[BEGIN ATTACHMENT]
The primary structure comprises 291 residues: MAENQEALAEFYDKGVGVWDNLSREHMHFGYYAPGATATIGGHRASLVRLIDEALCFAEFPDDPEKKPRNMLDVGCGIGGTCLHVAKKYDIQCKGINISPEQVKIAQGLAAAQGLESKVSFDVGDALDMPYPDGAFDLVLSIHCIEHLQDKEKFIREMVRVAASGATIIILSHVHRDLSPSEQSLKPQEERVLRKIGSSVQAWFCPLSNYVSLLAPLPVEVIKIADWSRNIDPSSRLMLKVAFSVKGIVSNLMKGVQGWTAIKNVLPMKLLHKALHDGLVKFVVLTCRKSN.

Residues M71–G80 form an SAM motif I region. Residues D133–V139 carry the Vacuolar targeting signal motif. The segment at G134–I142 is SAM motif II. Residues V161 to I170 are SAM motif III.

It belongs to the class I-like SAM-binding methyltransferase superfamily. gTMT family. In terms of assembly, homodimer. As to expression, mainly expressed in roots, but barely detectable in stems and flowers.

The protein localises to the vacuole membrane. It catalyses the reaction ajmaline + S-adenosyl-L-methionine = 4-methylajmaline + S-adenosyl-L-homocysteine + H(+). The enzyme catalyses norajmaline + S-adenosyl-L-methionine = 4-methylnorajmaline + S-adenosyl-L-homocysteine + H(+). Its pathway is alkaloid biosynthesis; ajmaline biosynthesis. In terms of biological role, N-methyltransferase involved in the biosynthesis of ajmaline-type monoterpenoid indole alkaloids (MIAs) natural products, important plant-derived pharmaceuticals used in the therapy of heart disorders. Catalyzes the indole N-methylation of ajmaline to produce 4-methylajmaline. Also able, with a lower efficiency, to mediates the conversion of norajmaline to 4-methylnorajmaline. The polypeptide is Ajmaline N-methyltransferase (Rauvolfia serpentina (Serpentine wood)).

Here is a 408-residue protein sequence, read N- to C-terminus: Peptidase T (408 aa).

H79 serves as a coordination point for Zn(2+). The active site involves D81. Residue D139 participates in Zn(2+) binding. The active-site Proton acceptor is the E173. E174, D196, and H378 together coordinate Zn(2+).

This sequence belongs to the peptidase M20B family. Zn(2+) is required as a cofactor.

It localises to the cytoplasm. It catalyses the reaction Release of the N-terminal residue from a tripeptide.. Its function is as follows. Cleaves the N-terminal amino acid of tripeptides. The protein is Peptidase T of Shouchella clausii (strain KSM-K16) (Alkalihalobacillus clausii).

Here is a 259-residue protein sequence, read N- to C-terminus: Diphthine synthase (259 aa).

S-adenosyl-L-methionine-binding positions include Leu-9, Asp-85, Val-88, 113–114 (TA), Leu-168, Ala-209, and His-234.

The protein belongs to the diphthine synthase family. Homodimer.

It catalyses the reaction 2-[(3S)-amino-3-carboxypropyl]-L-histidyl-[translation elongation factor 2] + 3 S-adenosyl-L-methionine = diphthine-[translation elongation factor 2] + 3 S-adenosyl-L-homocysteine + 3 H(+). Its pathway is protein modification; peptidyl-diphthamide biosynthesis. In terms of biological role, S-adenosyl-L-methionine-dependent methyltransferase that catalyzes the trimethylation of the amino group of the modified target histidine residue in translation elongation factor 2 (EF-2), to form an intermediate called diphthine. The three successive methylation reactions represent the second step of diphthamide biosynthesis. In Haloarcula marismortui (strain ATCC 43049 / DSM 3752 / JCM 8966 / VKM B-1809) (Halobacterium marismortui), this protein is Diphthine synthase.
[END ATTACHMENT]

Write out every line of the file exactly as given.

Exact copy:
The primary structure comprises 291 residues: MAENQEALAEFYDKGVGVWDNLSREHMHFGYYAPGATATIGGHRASLVRLIDEALCFAEFPDDPEKKPRNMLDVGCGIGGTCLHVAKKYDIQCKGINISPEQVKIAQGLAAAQGLESKVSFDVGDALDMPYPDGAFDLVLSIHCIEHLQDKEKFIREMVRVAASGATIIILSHVHRDLSPSEQSLKPQEERVLRKIGSSVQAWFCPLSNYVSLLAPLPVEVIKIADWSRNIDPSSRLMLKVAFSVKGIVSNLMKGVQGWTAIKNVLPMKLLHKALHDGLVKFVVLTCRKSN.

Residues M71–G80 form an SAM motif I region. Residues D133–V139 carry the Vacuolar targeting signal motif. The segment at G134–I142 is SAM motif II. Residues V161 to I170 are SAM motif III.

It belongs to the class I-like SAM-binding methyltransferase superfamily. gTMT family. In terms of assembly, homodimer. As to expression, mainly expressed in roots, but barely detectable in stems and flowers.

The protein localises to the vacuole membrane. It catalyses the reaction ajmaline + S-adenosyl-L-methionine = 4-methylajmaline + S-adenosyl-L-homocysteine + H(+). The enzyme catalyses norajmaline + S-adenosyl-L-methionine = 4-methylnorajmaline + S-adenosyl-L-homocysteine + H(+). Its pathway is alkaloid biosynthesis; ajmaline biosynthesis. In terms of biological role, N-methyltransferase involved in the biosynthesis of ajmaline-type monoterpenoid indole alkaloids (MIAs) natural products, important plant-derived pharmaceuticals used in the therapy of heart disorders. Catalyzes the indole N-methylation of ajmaline to produce 4-methylajmaline. Also able, with a lower efficiency, to mediates the conversion of norajmaline to 4-methylnorajmaline. The polypeptide is Ajmaline N-methyltransferase (Rauvolfia serpentina (Serpentine wood)).

Here is a 408-residue protein sequence, read N- to C-terminus: Peptidase T (408 aa).

H79 serves as a coordination point for Zn(2+). The active site involves D81. Residue D139 participates in Zn(2+) binding. The active-site Proton acceptor is the E173. E174, D196, and H378 together coordinate Zn(2+).

This sequence belongs to the peptidase M20B family. Zn(2+) is required as a cofactor.

It localises to the cytoplasm. It catalyses the reaction Release of the N-terminal residue from a tripeptide.. Its function is as follows. Cleaves the N-terminal amino acid of tripeptides. The protein is Peptidase T of Shouchella clausii (strain KSM-K16) (Alkalihalobacillus clausii).

Here is a 259-residue protein sequence, read N- to C-terminus: Diphthine synthase (259 aa).

S-adenosyl-L-methionine-binding positions include Leu-9, Asp-85, Val-88, 113–114 (TA), Leu-168, Ala-209, and His-234.

The protein belongs to the diphthine synthase family. Homodimer.

It catalyses the reaction 2-[(3S)-amino-3-carboxypropyl]-L-histidyl-[translation elongation factor 2] + 3 S-adenosyl-L-methionine = diphthine-[translation elongation factor 2] + 3 S-adenosyl-L-homocysteine + 3 H(+). Its pathway is protein modification; peptidyl-diphthamide biosynthesis. In terms of biological role, S-adenosyl-L-methionine-dependent methyltransferase that catalyzes the trimethylation of the amino group of the modified target histidine residue in translation elongation factor 2 (EF-2), to form an intermediate called diphthine. The three successive methylation reactions represent the second step of diphthamide biosynthesis. In Haloarcula marismortui (strain ATCC 43049 / DSM 3752 / JCM 8966 / VKM B-1809) (Halobacterium marismortui), this protein is Diphthine synthase.